He hoped she couldn't smell the liquor on his breath. It was something he hadn't worried about since high school, and he was annoyed that it even crossed his mind.
Nell's smile was back, her entire body shifting toward Lex. He noticed it every time she was around; it was like she gravitated toward the rich people, influential people, people who could make her life better than it was. Lex knew that was why she and his father were...she and his father. 'Friends' was a term he'd use loosely, and his mind refused to go any further than that.
"Well thank you, Lex. I really appreciate it."
Lex heard Lana's sigh, felt her agitation as she stood next to him, body getting more tense by the second. "I'll be inside in a minute, Nell," she said, impatience clear in her voice.
If Nell noticed it, she made no indication. She only smiled more broadly at Lex, and touched him briefly on the arm before nodding and going inside.
The whole thing was surreal, and Lex felt oddly out of place. He relaxed a little when Lana turned toward him, even further when her eyes grazed across his face and finally locked him in an intense stare.
"I don't know what to say, about tonight," she said, blinking a little against the breeze that shifted through the narrow porch. More hair fell out of their clips, and Lex had to shove his hand into his pocket not to reach out and brush them from her face.
He tried to smile at her, tried to convey assurance, calm and control. He was supposed to be the one that knew what he was doing. She looked to him for answers. And if he couldn't figure it out, he was going to do his damndest to pretend that he had.
"You don't have to say anything, Lana," he said, painfully aware of the Kent's barn looming closely in the distance, painfully aware of exactly where Clark had that telescope trained 99% of the time. It took all of his self-control not to look behind him, see if a light was on. He knew already he'd drive by to check for his car as soon as he left Lana's house.
No, nothing that had happened tonight should have. That was obvious. Now Lex had to figure out what the hell to do with everything he'd just started. If he knew anything about himself, it was that he went after what he wanted. And what he wanted was Lana Lang.
Perhaps admitting it to himself, even inside his own subconscious, broke away his hesitation. Lex never hesitated, he acted, until he'd moved to Smallville. And it worked for him, sometimes, the new small-town guy persona. But sometimes it didn't. And this was one of those times.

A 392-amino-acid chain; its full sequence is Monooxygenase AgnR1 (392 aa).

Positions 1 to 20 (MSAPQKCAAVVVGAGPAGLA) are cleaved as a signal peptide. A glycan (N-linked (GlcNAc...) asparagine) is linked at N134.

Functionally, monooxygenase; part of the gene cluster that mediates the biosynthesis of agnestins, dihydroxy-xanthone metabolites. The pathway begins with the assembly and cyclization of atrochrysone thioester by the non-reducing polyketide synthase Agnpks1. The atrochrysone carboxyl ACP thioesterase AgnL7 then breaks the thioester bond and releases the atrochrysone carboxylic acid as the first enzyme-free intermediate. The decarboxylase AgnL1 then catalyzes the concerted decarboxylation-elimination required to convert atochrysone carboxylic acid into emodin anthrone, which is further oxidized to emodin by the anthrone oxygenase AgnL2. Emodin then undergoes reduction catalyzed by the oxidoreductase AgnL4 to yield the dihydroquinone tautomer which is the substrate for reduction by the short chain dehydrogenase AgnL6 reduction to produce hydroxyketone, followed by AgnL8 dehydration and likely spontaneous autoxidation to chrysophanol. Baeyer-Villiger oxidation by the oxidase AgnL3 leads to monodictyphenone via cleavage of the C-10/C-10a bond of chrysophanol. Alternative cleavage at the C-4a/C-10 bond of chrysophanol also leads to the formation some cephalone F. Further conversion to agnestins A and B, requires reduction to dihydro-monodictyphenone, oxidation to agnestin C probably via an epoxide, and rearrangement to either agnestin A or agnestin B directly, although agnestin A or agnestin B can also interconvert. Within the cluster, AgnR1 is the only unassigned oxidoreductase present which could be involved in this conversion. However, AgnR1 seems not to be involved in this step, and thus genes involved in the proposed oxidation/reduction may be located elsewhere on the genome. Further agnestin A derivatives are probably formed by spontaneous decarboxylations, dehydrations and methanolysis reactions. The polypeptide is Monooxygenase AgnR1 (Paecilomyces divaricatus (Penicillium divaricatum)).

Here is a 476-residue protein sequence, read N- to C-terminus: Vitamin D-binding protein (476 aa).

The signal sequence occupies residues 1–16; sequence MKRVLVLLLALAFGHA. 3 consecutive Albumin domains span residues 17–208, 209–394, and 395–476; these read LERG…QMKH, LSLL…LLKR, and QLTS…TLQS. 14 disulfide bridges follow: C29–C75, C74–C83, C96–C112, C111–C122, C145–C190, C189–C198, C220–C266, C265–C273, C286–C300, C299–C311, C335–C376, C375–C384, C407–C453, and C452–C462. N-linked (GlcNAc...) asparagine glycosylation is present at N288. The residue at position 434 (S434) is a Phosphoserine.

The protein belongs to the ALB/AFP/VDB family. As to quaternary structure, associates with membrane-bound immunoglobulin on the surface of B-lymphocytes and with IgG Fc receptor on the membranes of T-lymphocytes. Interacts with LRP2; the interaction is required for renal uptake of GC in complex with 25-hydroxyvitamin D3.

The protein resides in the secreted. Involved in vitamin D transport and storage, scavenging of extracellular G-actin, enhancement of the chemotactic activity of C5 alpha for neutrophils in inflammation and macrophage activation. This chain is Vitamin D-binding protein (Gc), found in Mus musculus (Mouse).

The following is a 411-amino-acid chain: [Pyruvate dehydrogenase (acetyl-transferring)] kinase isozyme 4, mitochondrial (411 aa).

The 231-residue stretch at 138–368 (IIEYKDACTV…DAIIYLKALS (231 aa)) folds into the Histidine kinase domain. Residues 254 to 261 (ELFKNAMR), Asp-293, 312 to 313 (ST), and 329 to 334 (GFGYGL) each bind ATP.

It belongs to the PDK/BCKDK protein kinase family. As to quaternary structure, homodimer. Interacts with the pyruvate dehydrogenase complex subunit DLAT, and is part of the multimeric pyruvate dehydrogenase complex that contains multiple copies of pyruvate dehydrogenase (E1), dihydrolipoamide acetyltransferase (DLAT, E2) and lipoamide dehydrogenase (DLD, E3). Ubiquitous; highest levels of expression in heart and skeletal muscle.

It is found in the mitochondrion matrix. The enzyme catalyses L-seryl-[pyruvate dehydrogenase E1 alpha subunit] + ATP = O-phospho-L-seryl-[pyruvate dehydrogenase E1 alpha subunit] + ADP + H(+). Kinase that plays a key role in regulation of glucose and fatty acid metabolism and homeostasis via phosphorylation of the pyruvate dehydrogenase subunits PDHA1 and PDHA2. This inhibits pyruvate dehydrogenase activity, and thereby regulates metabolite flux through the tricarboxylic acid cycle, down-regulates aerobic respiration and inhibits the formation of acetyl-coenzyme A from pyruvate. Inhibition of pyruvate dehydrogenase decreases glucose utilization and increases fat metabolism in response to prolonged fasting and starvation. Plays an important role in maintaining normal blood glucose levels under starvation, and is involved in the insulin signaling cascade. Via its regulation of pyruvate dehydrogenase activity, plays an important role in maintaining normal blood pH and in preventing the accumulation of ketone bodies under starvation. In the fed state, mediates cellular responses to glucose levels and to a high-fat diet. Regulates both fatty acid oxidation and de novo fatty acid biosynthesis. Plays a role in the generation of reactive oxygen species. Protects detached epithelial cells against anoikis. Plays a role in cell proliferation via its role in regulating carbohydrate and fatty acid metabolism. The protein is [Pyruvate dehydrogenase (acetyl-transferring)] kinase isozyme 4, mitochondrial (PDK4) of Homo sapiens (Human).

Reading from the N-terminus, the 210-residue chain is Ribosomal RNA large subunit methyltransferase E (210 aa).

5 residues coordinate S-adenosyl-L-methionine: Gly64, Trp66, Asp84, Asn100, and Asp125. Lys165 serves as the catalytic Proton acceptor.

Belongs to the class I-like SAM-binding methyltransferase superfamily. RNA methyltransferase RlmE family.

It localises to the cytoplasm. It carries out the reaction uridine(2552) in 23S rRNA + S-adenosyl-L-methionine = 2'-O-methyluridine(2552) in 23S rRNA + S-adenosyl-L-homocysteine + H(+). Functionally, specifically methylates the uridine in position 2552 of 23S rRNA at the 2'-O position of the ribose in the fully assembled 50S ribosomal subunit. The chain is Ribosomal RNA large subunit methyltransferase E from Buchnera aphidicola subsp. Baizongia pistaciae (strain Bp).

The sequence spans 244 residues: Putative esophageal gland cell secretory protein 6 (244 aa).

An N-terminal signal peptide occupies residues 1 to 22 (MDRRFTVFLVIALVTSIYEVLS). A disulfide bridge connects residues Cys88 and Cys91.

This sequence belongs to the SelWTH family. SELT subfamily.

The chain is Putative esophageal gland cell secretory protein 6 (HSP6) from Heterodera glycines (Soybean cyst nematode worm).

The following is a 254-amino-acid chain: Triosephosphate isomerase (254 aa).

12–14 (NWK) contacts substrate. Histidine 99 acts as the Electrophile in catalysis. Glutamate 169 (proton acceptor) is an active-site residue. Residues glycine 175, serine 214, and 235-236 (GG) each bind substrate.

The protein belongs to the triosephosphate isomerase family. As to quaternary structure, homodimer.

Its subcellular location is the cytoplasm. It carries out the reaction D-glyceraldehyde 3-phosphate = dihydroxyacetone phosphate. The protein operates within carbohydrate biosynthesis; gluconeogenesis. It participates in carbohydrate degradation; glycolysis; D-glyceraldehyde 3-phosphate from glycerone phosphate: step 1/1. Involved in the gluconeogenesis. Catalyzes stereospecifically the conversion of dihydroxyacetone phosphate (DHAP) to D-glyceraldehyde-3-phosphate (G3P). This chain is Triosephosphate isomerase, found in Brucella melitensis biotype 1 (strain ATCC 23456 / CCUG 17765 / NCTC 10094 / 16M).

He slipped his hand from his pocket and did what he desperately wanted to do. He reached out and tucked a stray hair behind Lana's ear. She shifted when he touched her, and he kept his fingers there, lingering against the warm, softness of her cheek. When she turned into him, he leaned forward and slanted his lips over hers.
She tasted like innocence, or what Lex imagined innocence might taste like. Her lips moved cautiously against his, but gained momentum as he reached his other arm around her and pushed his palm into the small of her back. She sighed softly into him, letting his tongue venture past her lips and into her mouth.
She touched him gently with every part of her. She let him push, but never pushed back, as if solidifying their roles even in the most intimate of moments. It made his heart hurt, and his body hum, and his mind go places it probably shouldn't go.
There was so much he could take from Lana Lang. So much he could teach her, pull out of the darkest places that she kept hidden from everyone, even herself. No one could go through what she'd gone through in her life and not harbor something foreboding within. Lex knew, if he just pushed enough, he'd find it.
And he wanted it. More than anything. Now. He wanted Clark to be watching through his telescope as he made Lana sag against his body, and finally pull away gasping for breath. He wanted to take that wild, unstable look in Lana's eyes and file it away. He wanted to be the sole person who could bring it out, anytime he felt like it. So he smiled when she blinked, ran a thumb gently across her cheek and kissed her softly, easily once more.
"We'll talk tomorrow," he said quietly, releasing his hand from her back and stepping away.
For a moment, he wondered if he'd underestimated her. Something flashed across her face. But it was gone before he could process it, and she smiled almost shyly at him. A blush was creeping into her cheeks. She nodded and turned, slipping inside the house and shutting the door firmly behind her.
Lex stood a moment longer, hands back in his pockets, staring at the spot where she'd stood. He willed the fire she'd ignited in his body to calm, and pushed his legs to turn and walk away from the little pink farm house. He'd taken something tonight, something that wasn't meant to be his, something he hadn't intended to take at all.
And for the first time since he moved to Smallville, he felt triumphant.